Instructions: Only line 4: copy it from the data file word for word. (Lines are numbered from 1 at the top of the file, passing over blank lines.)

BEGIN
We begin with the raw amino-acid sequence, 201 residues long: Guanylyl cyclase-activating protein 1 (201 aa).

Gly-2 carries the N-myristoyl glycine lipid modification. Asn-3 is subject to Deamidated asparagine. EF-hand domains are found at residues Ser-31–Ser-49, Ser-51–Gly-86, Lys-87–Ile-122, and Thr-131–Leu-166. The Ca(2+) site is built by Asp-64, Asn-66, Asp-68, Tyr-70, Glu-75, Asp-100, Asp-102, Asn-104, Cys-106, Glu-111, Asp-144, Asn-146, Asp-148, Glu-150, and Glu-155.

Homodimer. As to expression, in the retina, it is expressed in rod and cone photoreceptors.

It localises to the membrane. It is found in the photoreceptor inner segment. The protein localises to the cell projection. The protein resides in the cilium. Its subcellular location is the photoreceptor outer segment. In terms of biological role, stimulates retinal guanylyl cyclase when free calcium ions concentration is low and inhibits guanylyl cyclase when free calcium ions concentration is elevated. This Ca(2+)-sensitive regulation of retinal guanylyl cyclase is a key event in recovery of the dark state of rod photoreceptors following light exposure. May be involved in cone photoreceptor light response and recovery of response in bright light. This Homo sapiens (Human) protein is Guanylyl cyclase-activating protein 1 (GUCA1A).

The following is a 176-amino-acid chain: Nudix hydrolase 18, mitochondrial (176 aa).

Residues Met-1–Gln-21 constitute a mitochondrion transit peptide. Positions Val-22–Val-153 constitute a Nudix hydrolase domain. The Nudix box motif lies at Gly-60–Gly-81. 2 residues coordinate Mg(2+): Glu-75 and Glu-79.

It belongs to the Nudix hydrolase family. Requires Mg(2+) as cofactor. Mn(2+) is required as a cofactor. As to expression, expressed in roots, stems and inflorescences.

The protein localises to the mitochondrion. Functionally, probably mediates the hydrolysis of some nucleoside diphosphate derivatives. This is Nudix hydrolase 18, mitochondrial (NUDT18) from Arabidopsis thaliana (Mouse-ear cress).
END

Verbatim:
It localises to the membrane. It is found in the photoreceptor inner segment. The protein localises to the cell projection. The protein resides in the cilium. Its subcellular location is the photoreceptor outer segment. In terms of biological role, stimulates retinal guanylyl cyclase when free calcium ions concentration is low and inhibits guanylyl cyclase when free calcium ions concentration is elevated. This Ca(2+)-sensitive regulation of retinal guanylyl cyclase is a key event in recovery of the dark state of rod photoreceptors following light exposure. May be involved in cone photoreceptor light response and recovery of response in bright light. This Homo sapiens (Human) protein is Guanylyl cyclase-activating protein 1 (GUCA1A).